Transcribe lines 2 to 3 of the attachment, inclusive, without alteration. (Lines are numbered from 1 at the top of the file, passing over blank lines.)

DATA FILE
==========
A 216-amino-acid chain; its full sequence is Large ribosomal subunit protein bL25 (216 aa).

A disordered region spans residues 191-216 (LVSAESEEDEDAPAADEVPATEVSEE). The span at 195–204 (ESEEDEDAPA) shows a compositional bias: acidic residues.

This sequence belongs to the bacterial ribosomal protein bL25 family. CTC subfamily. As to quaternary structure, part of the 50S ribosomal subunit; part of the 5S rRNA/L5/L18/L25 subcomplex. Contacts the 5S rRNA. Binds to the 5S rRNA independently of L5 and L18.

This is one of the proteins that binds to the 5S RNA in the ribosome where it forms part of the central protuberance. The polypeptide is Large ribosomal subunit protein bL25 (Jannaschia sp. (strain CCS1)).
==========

A disordered region spans residues 191-216 (LVSAESEEDEDAPAADEVPATEVSEE). The span at 195–204 (ESEEDEDAPA) shows a compositional bias: acidic residues.

This sequence belongs to the bacterial ribosomal protein bL25 family. CTC subfamily. As to quaternary structure, part of the 50S ribosomal subunit; part of the 5S rRNA/L5/L18/L25 subcomplex. Contacts the 5S rRNA. Binds to the 5S rRNA independently of L5 and L18.